NFL Preview Podcast Series: Ravens and Bengals

Harry How/Getty Images Joe Flacco

And finally, we get to the champs. Well … sort of, as Barnwell points out early on. The Ravens rode a highly improbable playoff run to their second Super Bowl win in franchise history last season, but these are preview podcasts. Taking stock of this year’s Ravens means evaluating a different group.

After rehashing Baltimore’s 2012 postseason, we get into all the changes Baltimore has made since winning the Super Bowl (7:09). Gone are Ed Reed and Ray Lewis, replaced (hopefully) by Baltimore’s first- and second-round picks from April’s draft. Playoff heroes Paul Kruger, Cary Williams, and Anquan Boldin are also gone, and although Barnwell has some concerns about how quickly all the new defensive pieces can come together, I chose to put my faith in Ozzie Newsome & Co. (OK, so did Barnwell; he just doesn’t think it happens this year).

One topic on which we’re a little further part is Joe Flacco (15:05). You can read our Flacco conversation in full below, but where Barnwell thinks the playoff Flacco is closer to the real Flacco, I still have my doubts:

Barnwell: Now, we know that Joe Flacco’s not going to go the rest of his life not throwing any interceptions like he did during the playoff run. I think he had 11 touchdowns, no interceptions, somewhere around there. The no picks I’m sure about. First preseason game, what does he do on his first drive? Throws an interception. So we know that’s going to come back. The question, though, and it may be the most important question for the Ravens this year, is what do we get out of Joe Flacco? Do we get something that’s closer to the postseason Joe Flacco, or do we get something more akin to the guy who really hasn’t been that great over the past couple regular seasons?

Mays: I think you and I come down pretty similarly here in the sense that I’m always going to lean toward the larger sample of games I have from someone, rather than one stretch.

Barnwell: But that was not with Jim Caldwell, so I mean is there reason to think it might be a different context and a different situation than it had been before Caldwell got there? As you mentioned earlier, you are not a Cam Cameron fan.

Mays: I am not a Cam Cameron fan, but at the same time, I saw a couple of those catches Anquan Boldin made in the playoffs last year. I’m very wary of what the next five years of Joe Flacco are going to look like. I think we’re going to reach a point where if you’re a Ravens fan or someone who watches the NFL, you’re going to make the evaluation whether or not that one Super Bowl was worth having to pay him for these next five years. I have a lot of questions about that. I’m still not convinced. He played very well, but I think a lot of guys can play very well for a stretch of four games, and I don’t think they helped him out a lot with what they’re providing him on offense.

Barnwell: You know who didn’t play very well for a stretch of four games?

Mays: Who?

Barnwell: Caleb Hanie.

Mays: You’re the worst. It was six games, and I know that he didn’t play very well. I mean, what do you think? Are you a Flacco guy? I don’t think I’ve ever talked to you about this.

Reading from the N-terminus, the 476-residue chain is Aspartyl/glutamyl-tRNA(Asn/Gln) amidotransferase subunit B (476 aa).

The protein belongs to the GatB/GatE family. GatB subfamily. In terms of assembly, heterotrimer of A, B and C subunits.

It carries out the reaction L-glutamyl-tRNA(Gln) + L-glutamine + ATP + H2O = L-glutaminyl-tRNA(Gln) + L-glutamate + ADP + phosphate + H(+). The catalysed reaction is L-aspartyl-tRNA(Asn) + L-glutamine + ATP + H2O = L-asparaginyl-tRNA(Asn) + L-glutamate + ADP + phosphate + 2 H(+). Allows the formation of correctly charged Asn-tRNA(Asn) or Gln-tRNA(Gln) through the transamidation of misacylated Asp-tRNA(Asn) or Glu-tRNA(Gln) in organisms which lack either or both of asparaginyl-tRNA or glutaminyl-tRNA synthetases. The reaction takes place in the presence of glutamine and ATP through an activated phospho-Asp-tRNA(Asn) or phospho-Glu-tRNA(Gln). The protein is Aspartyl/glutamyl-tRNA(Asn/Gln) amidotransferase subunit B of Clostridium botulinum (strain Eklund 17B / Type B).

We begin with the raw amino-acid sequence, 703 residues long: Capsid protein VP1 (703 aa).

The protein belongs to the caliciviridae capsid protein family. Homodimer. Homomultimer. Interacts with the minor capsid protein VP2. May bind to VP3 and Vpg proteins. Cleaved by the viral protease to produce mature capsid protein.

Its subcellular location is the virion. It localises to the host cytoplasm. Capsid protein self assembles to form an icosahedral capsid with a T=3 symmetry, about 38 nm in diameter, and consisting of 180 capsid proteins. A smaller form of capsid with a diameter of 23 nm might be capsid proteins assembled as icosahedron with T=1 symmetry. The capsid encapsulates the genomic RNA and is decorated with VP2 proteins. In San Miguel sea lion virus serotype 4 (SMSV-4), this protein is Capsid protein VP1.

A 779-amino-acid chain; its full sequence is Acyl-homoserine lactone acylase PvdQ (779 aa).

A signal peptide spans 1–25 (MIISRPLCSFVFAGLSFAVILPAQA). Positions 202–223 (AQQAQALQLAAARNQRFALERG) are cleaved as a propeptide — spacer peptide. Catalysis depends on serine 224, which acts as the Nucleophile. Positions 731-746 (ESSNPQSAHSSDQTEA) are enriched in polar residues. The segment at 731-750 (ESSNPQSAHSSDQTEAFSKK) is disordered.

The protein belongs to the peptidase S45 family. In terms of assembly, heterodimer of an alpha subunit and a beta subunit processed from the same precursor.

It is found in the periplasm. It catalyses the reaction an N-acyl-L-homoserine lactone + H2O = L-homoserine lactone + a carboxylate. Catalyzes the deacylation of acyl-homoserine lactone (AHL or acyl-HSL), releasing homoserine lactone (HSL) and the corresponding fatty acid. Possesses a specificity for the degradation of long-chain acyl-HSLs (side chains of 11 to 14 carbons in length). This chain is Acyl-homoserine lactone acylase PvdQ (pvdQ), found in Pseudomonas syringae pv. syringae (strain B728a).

Barnwell: First off, I think the proper term is Flacco backer.

Mays: Excuse me, I’m sorry.

Barnwell: Or whacko for Flacco. Other terms might be out there, but in any case, I’m of two minds about Joe Flacco. I think, genuinely, Joe Flacco will be a better quarterback this year than he’s been in any previous regular season. I don’t think that’s an incredibly unreasonable statement to make on a talent level. I think he has that confidence from winning the Super Bowl. I think the offense is better built to his actual strengths now, as opposed to what his weaknesses and strengths were four or five years ago. But the problem for me, and what I wonder about Joe Flacco and this Ravens offense in general, is that there aren’t going to be the receivers there. Torrey Smith should be better than he was a year ago; I think he’s maturing into a very good wide receiver. But that’s where it ends.

Following our Ravens talk, we get straight into the Bengals, and I’ll admit I might have gotten over-excited. We start with the Bengals’ pass rush (24:50), led by the incomparable Geno Atkins, and from there, Barnwell and I talk about the job the Bengals (specifically Marvin Lewis and Mike Zimmer) have done putting together an elite defense without a lot of high draft picks, the prevalence of Italian first names in the AFC North, my high hopes for Tyler Eifert (34:07), and how we should feel about Marvin Lewis’s performance during his time in Cincinnati (36:19). As most of these previews have gone, the Bengals conversation ultimately came down to the quarterback, and what Andy Dalton’s outlook might be in the coming years (38:15).

The most important revelation, though — even more important than the differing opinions Barnwell and I have about how the Bengals will finish — was Barnwell’s hatred of Hard Knocks (45:12). I’m not going to try to explain his reasoning. It makes no sense.

You can listen to this podcast on the ESPN Podcenter here or subscribe to the podcast on iTunes here.

Filed Under: Baltimore Ravens, Bill Barnwell, Grantland Network, Joe Flacco, NFL, Robert Mays

Robert Mays is a staff writer at Grantland.

Archive @ robertmays